After many hot and warm days here on the Adelaide Plains our chilli patch is laden with lots of multi coloured, multi shaped chillies. A real rainbow of colour and anticipated heat for cold winter days.
Most of these chillies will be frozen for use in soups, pesto's, curries, casseroles, veggie burgers, meat koftas, spice rubs, sauces, salsa’s, salad dressings, marinades, chilli jam, pickles and chutneys. Maybe even chilli brownies or chilli chocolate cake.
Purple Tiger is a great chilli to grow. Not only are the leaves beautiful and colourful but it produces masses of purple and red chillies. One purple tiger chilli will give enough heat for a really hot curry.
I think the hotness of chillies is dependant on many factors, like soil, water applied, heat from the sun, length of time on the bush and age of the chilli. More mature chillies are definitely sweeter.
I have picked chillies from the same bush and have found the heat content can vary. The membrane of chilli is the hottest part so if the seeds and membrane are removed, the chilli will not be so hot.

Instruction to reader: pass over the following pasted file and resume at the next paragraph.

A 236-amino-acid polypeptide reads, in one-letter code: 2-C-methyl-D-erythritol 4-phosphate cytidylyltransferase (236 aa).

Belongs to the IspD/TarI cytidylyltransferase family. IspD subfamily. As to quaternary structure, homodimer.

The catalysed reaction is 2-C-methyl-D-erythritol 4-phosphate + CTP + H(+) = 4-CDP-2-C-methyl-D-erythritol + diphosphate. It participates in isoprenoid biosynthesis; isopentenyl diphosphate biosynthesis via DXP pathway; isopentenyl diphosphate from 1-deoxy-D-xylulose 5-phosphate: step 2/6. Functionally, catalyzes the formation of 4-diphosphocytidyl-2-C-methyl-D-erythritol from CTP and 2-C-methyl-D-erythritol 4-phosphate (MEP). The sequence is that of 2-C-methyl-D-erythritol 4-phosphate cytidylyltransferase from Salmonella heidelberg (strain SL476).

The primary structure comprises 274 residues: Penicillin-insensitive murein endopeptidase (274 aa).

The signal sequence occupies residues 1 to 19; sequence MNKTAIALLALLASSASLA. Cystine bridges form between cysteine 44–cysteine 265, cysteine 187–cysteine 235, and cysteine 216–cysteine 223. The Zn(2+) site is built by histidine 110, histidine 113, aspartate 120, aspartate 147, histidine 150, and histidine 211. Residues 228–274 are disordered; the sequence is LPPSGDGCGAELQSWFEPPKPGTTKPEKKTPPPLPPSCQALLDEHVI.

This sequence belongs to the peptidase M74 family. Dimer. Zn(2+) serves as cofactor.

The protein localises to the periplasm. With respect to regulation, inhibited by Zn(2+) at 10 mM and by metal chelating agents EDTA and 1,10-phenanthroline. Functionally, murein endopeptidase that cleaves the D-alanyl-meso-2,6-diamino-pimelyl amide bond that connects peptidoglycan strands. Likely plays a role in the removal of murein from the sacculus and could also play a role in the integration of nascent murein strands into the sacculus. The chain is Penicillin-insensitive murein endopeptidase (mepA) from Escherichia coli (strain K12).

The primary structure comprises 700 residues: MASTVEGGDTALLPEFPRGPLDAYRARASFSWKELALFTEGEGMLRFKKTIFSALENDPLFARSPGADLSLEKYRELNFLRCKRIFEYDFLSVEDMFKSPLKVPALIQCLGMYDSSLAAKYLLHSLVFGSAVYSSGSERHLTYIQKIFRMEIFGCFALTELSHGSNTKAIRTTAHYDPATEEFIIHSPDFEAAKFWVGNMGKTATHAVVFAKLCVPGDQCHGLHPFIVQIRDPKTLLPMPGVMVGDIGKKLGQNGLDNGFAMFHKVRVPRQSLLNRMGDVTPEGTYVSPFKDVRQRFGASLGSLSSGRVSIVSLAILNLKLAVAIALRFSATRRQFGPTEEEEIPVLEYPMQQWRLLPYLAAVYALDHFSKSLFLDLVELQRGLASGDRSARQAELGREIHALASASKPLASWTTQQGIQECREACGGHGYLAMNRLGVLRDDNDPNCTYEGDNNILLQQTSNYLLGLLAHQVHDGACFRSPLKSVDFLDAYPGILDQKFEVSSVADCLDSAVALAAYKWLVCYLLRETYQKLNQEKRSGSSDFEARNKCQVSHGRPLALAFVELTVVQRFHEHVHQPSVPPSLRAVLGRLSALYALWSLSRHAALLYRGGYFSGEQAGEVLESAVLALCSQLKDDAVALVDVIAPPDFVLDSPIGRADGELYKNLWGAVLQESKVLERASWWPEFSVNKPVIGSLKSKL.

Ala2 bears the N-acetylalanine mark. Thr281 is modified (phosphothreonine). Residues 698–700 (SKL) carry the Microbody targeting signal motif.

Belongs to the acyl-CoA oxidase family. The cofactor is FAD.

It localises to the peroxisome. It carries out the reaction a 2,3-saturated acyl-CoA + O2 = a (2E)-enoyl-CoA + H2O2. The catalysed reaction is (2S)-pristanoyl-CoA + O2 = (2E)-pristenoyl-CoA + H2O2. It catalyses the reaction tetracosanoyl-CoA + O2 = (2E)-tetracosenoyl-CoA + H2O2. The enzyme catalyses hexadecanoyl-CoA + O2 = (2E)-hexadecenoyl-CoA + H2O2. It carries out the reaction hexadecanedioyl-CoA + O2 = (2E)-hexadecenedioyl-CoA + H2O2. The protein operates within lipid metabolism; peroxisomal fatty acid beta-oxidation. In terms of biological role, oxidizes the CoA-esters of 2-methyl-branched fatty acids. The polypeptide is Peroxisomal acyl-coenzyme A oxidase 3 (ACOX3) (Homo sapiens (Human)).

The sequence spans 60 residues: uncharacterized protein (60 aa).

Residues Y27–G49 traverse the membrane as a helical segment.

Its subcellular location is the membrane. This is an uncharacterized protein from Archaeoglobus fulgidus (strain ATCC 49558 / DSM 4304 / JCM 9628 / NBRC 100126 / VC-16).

Have you experienced differing heat content and flavour in the same variety of chillies you have grown?
Today’s harvest of aubergines and green chilli has already been made into a spicy pasta sauce and the red chillies are all in the freezer.
I notice most food gardening bloggers are not blogging much lately. I imagine they, like us, are busy processing the last fruits and veggies of a warm autumn and pruning, composting and planting out seedlings grown for winter vegetable gardens.